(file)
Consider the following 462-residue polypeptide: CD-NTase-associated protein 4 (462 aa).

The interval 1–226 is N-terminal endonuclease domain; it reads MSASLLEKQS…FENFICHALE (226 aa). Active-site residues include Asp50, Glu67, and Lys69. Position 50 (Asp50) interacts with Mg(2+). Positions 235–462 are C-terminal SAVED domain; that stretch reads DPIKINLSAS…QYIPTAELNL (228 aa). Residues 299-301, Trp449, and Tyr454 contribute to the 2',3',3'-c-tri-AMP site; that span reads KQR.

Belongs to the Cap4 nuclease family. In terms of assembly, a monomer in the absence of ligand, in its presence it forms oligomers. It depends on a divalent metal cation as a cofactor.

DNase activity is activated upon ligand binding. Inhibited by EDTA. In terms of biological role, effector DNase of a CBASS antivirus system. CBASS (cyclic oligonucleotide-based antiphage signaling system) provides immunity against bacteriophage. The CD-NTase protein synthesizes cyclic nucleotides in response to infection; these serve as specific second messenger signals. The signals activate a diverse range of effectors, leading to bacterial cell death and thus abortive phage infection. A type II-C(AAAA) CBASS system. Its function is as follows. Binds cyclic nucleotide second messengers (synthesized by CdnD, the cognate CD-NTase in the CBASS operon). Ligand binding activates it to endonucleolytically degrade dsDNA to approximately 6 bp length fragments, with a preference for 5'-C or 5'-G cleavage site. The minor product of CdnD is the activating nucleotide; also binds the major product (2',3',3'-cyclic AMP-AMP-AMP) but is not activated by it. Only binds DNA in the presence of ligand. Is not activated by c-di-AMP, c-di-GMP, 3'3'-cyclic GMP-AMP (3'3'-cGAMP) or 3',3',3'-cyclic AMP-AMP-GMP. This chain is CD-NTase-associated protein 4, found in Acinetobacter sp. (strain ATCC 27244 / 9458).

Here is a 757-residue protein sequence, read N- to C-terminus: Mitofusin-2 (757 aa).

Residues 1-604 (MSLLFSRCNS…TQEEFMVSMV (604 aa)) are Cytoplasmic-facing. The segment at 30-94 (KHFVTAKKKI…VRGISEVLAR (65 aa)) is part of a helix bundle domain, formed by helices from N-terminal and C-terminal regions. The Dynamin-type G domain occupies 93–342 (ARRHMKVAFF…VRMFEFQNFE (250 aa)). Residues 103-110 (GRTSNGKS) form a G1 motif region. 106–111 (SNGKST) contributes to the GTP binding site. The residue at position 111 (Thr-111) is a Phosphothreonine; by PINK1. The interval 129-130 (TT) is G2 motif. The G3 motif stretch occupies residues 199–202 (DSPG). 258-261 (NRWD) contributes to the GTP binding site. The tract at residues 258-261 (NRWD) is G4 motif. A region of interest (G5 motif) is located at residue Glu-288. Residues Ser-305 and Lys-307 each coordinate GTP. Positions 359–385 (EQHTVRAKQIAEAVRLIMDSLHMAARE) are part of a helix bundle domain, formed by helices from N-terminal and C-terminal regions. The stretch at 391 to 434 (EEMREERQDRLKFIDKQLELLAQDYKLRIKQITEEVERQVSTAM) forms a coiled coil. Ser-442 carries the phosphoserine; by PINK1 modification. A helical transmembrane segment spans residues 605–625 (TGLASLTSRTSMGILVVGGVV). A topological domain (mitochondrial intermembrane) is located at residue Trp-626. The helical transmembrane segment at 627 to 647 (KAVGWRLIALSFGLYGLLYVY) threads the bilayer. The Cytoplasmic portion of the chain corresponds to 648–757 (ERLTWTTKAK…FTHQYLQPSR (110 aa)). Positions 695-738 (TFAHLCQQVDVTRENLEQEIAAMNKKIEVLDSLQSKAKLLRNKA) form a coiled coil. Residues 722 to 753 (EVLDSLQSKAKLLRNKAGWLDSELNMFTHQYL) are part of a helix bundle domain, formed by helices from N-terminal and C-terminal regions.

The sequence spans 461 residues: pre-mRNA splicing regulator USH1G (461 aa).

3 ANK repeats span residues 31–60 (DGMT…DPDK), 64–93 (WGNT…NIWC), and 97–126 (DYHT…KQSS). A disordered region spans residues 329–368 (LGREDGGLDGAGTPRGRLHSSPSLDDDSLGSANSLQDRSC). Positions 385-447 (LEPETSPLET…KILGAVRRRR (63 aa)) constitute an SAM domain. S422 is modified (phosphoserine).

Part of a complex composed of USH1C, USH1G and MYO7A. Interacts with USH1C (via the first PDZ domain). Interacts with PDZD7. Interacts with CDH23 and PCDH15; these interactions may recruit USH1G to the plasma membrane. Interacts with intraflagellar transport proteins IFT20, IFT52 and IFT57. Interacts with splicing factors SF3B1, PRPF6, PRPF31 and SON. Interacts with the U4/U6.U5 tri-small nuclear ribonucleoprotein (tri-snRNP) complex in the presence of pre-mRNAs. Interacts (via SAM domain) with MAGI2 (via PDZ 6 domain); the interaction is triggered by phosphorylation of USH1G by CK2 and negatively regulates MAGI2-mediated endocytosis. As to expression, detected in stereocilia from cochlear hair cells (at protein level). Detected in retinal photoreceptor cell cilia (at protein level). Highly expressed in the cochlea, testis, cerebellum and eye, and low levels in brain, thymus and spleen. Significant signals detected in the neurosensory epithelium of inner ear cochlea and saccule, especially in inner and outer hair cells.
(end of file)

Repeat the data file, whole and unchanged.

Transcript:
Consider the following 462-residue polypeptide: CD-NTase-associated protein 4 (462 aa).

The interval 1–226 is N-terminal endonuclease domain; it reads MSASLLEKQS…FENFICHALE (226 aa). Active-site residues include Asp50, Glu67, and Lys69. Position 50 (Asp50) interacts with Mg(2+). Positions 235–462 are C-terminal SAVED domain; that stretch reads DPIKINLSAS…QYIPTAELNL (228 aa). Residues 299-301, Trp449, and Tyr454 contribute to the 2',3',3'-c-tri-AMP site; that span reads KQR.

Belongs to the Cap4 nuclease family. In terms of assembly, a monomer in the absence of ligand, in its presence it forms oligomers. It depends on a divalent metal cation as a cofactor.

DNase activity is activated upon ligand binding. Inhibited by EDTA. In terms of biological role, effector DNase of a CBASS antivirus system. CBASS (cyclic oligonucleotide-based antiphage signaling system) provides immunity against bacteriophage. The CD-NTase protein synthesizes cyclic nucleotides in response to infection; these serve as specific second messenger signals. The signals activate a diverse range of effectors, leading to bacterial cell death and thus abortive phage infection. A type II-C(AAAA) CBASS system. Its function is as follows. Binds cyclic nucleotide second messengers (synthesized by CdnD, the cognate CD-NTase in the CBASS operon). Ligand binding activates it to endonucleolytically degrade dsDNA to approximately 6 bp length fragments, with a preference for 5'-C or 5'-G cleavage site. The minor product of CdnD is the activating nucleotide; also binds the major product (2',3',3'-cyclic AMP-AMP-AMP) but is not activated by it. Only binds DNA in the presence of ligand. Is not activated by c-di-AMP, c-di-GMP, 3'3'-cyclic GMP-AMP (3'3'-cGAMP) or 3',3',3'-cyclic AMP-AMP-GMP. This chain is CD-NTase-associated protein 4, found in Acinetobacter sp. (strain ATCC 27244 / 9458).

Here is a 757-residue protein sequence, read N- to C-terminus: Mitofusin-2 (757 aa).

Residues 1-604 (MSLLFSRCNS…TQEEFMVSMV (604 aa)) are Cytoplasmic-facing. The segment at 30-94 (KHFVTAKKKI…VRGISEVLAR (65 aa)) is part of a helix bundle domain, formed by helices from N-terminal and C-terminal regions. The Dynamin-type G domain occupies 93–342 (ARRHMKVAFF…VRMFEFQNFE (250 aa)). Residues 103-110 (GRTSNGKS) form a G1 motif region. 106–111 (SNGKST) contributes to the GTP binding site. The residue at position 111 (Thr-111) is a Phosphothreonine; by PINK1. The interval 129-130 (TT) is G2 motif. The G3 motif stretch occupies residues 199–202 (DSPG). 258-261 (NRWD) contributes to the GTP binding site. The tract at residues 258-261 (NRWD) is G4 motif. A region of interest (G5 motif) is located at residue Glu-288. Residues Ser-305 and Lys-307 each coordinate GTP. Positions 359–385 (EQHTVRAKQIAEAVRLIMDSLHMAARE) are part of a helix bundle domain, formed by helices from N-terminal and C-terminal regions. The stretch at 391 to 434 (EEMREERQDRLKFIDKQLELLAQDYKLRIKQITEEVERQVSTAM) forms a coiled coil. Ser-442 carries the phosphoserine; by PINK1 modification. A helical transmembrane segment spans residues 605–625 (TGLASLTSRTSMGILVVGGVV). A topological domain (mitochondrial intermembrane) is located at residue Trp-626. The helical transmembrane segment at 627 to 647 (KAVGWRLIALSFGLYGLLYVY) threads the bilayer. The Cytoplasmic portion of the chain corresponds to 648–757 (ERLTWTTKAK…FTHQYLQPSR (110 aa)). Positions 695-738 (TFAHLCQQVDVTRENLEQEIAAMNKKIEVLDSLQSKAKLLRNKA) form a coiled coil. Residues 722 to 753 (EVLDSLQSKAKLLRNKAGWLDSELNMFTHQYL) are part of a helix bundle domain, formed by helices from N-terminal and C-terminal regions.

The sequence spans 461 residues: pre-mRNA splicing regulator USH1G (461 aa).

3 ANK repeats span residues 31–60 (DGMT…DPDK), 64–93 (WGNT…NIWC), and 97–126 (DYHT…KQSS). A disordered region spans residues 329–368 (LGREDGGLDGAGTPRGRLHSSPSLDDDSLGSANSLQDRSC). Positions 385-447 (LEPETSPLET…KILGAVRRRR (63 aa)) constitute an SAM domain. S422 is modified (phosphoserine).

Part of a complex composed of USH1C, USH1G and MYO7A. Interacts with USH1C (via the first PDZ domain). Interacts with PDZD7. Interacts with CDH23 and PCDH15; these interactions may recruit USH1G to the plasma membrane. Interacts with intraflagellar transport proteins IFT20, IFT52 and IFT57. Interacts with splicing factors SF3B1, PRPF6, PRPF31 and SON. Interacts with the U4/U6.U5 tri-small nuclear ribonucleoprotein (tri-snRNP) complex in the presence of pre-mRNAs. Interacts (via SAM domain) with MAGI2 (via PDZ 6 domain); the interaction is triggered by phosphorylation of USH1G by CK2 and negatively regulates MAGI2-mediated endocytosis. As to expression, detected in stereocilia from cochlear hair cells (at protein level). Detected in retinal photoreceptor cell cilia (at protein level). Highly expressed in the cochlea, testis, cerebellum and eye, and low levels in brain, thymus and spleen. Significant signals detected in the neurosensory epithelium of inner ear cochlea and saccule, especially in inner and outer hair cells.